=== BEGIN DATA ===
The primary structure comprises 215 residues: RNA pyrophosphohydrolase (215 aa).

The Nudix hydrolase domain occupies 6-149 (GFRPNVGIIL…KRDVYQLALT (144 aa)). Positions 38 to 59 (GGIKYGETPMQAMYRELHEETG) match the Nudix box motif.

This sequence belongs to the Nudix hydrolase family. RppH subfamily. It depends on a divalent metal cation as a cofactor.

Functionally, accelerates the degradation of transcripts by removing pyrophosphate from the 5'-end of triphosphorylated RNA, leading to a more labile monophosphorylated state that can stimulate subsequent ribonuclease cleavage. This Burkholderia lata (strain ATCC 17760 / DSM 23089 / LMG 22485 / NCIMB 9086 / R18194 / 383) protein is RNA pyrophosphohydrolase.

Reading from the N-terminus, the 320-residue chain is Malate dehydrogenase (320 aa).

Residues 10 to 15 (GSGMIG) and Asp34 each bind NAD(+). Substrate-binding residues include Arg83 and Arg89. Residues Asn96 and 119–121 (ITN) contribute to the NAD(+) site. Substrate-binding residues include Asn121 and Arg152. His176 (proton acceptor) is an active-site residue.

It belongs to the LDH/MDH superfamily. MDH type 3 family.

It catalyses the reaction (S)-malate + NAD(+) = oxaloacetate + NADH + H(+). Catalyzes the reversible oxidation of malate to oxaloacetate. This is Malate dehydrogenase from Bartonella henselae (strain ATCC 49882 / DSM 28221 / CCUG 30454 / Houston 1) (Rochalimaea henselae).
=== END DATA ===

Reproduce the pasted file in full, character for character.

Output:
The primary structure comprises 215 residues: RNA pyrophosphohydrolase (215 aa).

The Nudix hydrolase domain occupies 6-149 (GFRPNVGIIL…KRDVYQLALT (144 aa)). Positions 38 to 59 (GGIKYGETPMQAMYRELHEETG) match the Nudix box motif.

This sequence belongs to the Nudix hydrolase family. RppH subfamily. It depends on a divalent metal cation as a cofactor.

Functionally, accelerates the degradation of transcripts by removing pyrophosphate from the 5'-end of triphosphorylated RNA, leading to a more labile monophosphorylated state that can stimulate subsequent ribonuclease cleavage. This Burkholderia lata (strain ATCC 17760 / DSM 23089 / LMG 22485 / NCIMB 9086 / R18194 / 383) protein is RNA pyrophosphohydrolase.

Reading from the N-terminus, the 320-residue chain is Malate dehydrogenase (320 aa).

Residues 10 to 15 (GSGMIG) and Asp34 each bind NAD(+). Substrate-binding residues include Arg83 and Arg89. Residues Asn96 and 119–121 (ITN) contribute to the NAD(+) site. Substrate-binding residues include Asn121 and Arg152. His176 (proton acceptor) is an active-site residue.

It belongs to the LDH/MDH superfamily. MDH type 3 family.

It catalyses the reaction (S)-malate + NAD(+) = oxaloacetate + NADH + H(+). Catalyzes the reversible oxidation of malate to oxaloacetate. This is Malate dehydrogenase from Bartonella henselae (strain ATCC 49882 / DSM 28221 / CCUG 30454 / Houston 1) (Rochalimaea henselae).